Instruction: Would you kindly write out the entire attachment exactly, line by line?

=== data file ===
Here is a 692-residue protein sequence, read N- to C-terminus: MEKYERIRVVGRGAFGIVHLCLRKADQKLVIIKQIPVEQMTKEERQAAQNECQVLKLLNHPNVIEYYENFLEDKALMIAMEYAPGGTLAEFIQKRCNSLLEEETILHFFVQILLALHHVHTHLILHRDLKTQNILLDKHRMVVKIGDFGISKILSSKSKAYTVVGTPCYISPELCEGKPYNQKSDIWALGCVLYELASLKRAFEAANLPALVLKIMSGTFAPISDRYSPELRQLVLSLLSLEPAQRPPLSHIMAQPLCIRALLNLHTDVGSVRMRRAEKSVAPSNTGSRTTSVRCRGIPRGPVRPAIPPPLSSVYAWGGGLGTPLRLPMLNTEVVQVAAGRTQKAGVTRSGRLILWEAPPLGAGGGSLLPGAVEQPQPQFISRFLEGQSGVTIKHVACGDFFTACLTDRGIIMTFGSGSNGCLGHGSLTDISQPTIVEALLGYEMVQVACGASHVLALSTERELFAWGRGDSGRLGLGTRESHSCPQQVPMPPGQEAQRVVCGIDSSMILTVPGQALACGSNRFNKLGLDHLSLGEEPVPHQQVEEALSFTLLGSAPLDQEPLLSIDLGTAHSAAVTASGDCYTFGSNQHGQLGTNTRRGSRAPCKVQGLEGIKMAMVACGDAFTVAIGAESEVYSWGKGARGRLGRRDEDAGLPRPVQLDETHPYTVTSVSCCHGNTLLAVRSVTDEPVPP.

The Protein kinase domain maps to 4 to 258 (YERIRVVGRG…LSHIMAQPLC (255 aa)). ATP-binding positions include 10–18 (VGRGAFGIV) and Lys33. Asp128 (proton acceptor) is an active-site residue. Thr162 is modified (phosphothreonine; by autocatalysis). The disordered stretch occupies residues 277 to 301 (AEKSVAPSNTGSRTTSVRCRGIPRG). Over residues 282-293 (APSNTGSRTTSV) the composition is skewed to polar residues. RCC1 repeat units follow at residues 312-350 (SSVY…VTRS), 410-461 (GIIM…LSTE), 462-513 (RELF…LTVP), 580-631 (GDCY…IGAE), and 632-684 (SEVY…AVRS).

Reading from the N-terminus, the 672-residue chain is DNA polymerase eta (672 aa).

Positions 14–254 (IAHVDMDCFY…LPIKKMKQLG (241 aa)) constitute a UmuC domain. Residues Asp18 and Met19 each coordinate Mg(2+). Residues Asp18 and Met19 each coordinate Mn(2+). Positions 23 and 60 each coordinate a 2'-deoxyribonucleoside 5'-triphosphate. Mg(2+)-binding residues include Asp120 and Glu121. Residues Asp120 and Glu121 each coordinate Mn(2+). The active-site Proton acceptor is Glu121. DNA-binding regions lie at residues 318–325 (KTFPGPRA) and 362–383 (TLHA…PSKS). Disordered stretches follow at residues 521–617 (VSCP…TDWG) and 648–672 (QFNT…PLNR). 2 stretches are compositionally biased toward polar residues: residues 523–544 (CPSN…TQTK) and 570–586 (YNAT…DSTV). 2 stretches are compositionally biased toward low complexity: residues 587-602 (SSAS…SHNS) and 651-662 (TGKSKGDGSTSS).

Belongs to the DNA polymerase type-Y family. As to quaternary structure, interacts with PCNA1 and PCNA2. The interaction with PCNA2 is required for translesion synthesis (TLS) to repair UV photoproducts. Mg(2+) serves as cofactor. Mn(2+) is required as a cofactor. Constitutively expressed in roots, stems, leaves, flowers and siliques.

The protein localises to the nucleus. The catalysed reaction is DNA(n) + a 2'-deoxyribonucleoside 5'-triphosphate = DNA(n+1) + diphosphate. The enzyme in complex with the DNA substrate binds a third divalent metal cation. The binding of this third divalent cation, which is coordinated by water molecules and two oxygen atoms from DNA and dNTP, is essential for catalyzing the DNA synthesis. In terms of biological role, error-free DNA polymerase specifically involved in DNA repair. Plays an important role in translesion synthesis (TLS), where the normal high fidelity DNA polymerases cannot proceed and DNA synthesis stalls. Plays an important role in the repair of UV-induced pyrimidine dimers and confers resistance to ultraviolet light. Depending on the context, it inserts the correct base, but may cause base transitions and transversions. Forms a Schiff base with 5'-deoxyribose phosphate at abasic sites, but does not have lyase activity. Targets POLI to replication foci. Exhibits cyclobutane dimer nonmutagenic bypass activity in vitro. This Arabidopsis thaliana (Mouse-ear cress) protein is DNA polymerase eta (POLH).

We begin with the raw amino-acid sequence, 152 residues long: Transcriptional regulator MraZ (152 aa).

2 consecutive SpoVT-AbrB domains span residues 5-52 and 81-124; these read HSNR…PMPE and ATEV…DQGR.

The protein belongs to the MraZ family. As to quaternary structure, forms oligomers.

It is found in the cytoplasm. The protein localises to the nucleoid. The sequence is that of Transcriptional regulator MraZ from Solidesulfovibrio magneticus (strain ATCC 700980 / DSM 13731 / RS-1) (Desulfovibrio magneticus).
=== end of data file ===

Here is a 692-residue protein sequence, read N- to C-terminus: MEKYERIRVVGRGAFGIVHLCLRKADQKLVIIKQIPVEQMTKEERQAAQNECQVLKLLNHPNVIEYYENFLEDKALMIAMEYAPGGTLAEFIQKRCNSLLEEETILHFFVQILLALHHVHTHLILHRDLKTQNILLDKHRMVVKIGDFGISKILSSKSKAYTVVGTPCYISPELCEGKPYNQKSDIWALGCVLYELASLKRAFEAANLPALVLKIMSGTFAPISDRYSPELRQLVLSLLSLEPAQRPPLSHIMAQPLCIRALLNLHTDVGSVRMRRAEKSVAPSNTGSRTTSVRCRGIPRGPVRPAIPPPLSSVYAWGGGLGTPLRLPMLNTEVVQVAAGRTQKAGVTRSGRLILWEAPPLGAGGGSLLPGAVEQPQPQFISRFLEGQSGVTIKHVACGDFFTACLTDRGIIMTFGSGSNGCLGHGSLTDISQPTIVEALLGYEMVQVACGASHVLALSTERELFAWGRGDSGRLGLGTRESHSCPQQVPMPPGQEAQRVVCGIDSSMILTVPGQALACGSNRFNKLGLDHLSLGEEPVPHQQVEEALSFTLLGSAPLDQEPLLSIDLGTAHSAAVTASGDCYTFGSNQHGQLGTNTRRGSRAPCKVQGLEGIKMAMVACGDAFTVAIGAESEVYSWGKGARGRLGRRDEDAGLPRPVQLDETHPYTVTSVSCCHGNTLLAVRSVTDEPVPP.

The Protein kinase domain maps to 4 to 258 (YERIRVVGRG…LSHIMAQPLC (255 aa)). ATP-binding positions include 10–18 (VGRGAFGIV) and Lys33. Asp128 (proton acceptor) is an active-site residue. Thr162 is modified (phosphothreonine; by autocatalysis). The disordered stretch occupies residues 277 to 301 (AEKSVAPSNTGSRTTSVRCRGIPRG). Over residues 282-293 (APSNTGSRTTSV) the composition is skewed to polar residues. RCC1 repeat units follow at residues 312-350 (SSVY…VTRS), 410-461 (GIIM…LSTE), 462-513 (RELF…LTVP), 580-631 (GDCY…IGAE), and 632-684 (SEVY…AVRS).

Reading from the N-terminus, the 672-residue chain is DNA polymerase eta (672 aa).

Positions 14–254 (IAHVDMDCFY…LPIKKMKQLG (241 aa)) constitute a UmuC domain. Residues Asp18 and Met19 each coordinate Mg(2+). Residues Asp18 and Met19 each coordinate Mn(2+). Positions 23 and 60 each coordinate a 2'-deoxyribonucleoside 5'-triphosphate. Mg(2+)-binding residues include Asp120 and Glu121. Residues Asp120 and Glu121 each coordinate Mn(2+). The active-site Proton acceptor is Glu121. DNA-binding regions lie at residues 318–325 (KTFPGPRA) and 362–383 (TLHA…PSKS). Disordered stretches follow at residues 521–617 (VSCP…TDWG) and 648–672 (QFNT…PLNR). 2 stretches are compositionally biased toward polar residues: residues 523–544 (CPSN…TQTK) and 570–586 (YNAT…DSTV). 2 stretches are compositionally biased toward low complexity: residues 587-602 (SSAS…SHNS) and 651-662 (TGKSKGDGSTSS).

Belongs to the DNA polymerase type-Y family. As to quaternary structure, interacts with PCNA1 and PCNA2. The interaction with PCNA2 is required for translesion synthesis (TLS) to repair UV photoproducts. Mg(2+) serves as cofactor. Mn(2+) is required as a cofactor. Constitutively expressed in roots, stems, leaves, flowers and siliques.

The protein localises to the nucleus. The catalysed reaction is DNA(n) + a 2'-deoxyribonucleoside 5'-triphosphate = DNA(n+1) + diphosphate. The enzyme in complex with the DNA substrate binds a third divalent metal cation. The binding of this third divalent cation, which is coordinated by water molecules and two oxygen atoms from DNA and dNTP, is essential for catalyzing the DNA synthesis. In terms of biological role, error-free DNA polymerase specifically involved in DNA repair. Plays an important role in translesion synthesis (TLS), where the normal high fidelity DNA polymerases cannot proceed and DNA synthesis stalls. Plays an important role in the repair of UV-induced pyrimidine dimers and confers resistance to ultraviolet light. Depending on the context, it inserts the correct base, but may cause base transitions and transversions. Forms a Schiff base with 5'-deoxyribose phosphate at abasic sites, but does not have lyase activity. Targets POLI to replication foci. Exhibits cyclobutane dimer nonmutagenic bypass activity in vitro. This Arabidopsis thaliana (Mouse-ear cress) protein is DNA polymerase eta (POLH).

We begin with the raw amino-acid sequence, 152 residues long: Transcriptional regulator MraZ (152 aa).

2 consecutive SpoVT-AbrB domains span residues 5-52 and 81-124; these read HSNR…PMPE and ATEV…DQGR.

The protein belongs to the MraZ family. As to quaternary structure, forms oligomers.

It is found in the cytoplasm. The protein localises to the nucleoid. The sequence is that of Transcriptional regulator MraZ from Solidesulfovibrio magneticus (strain ATCC 700980 / DSM 13731 / RS-1) (Desulfovibrio magneticus).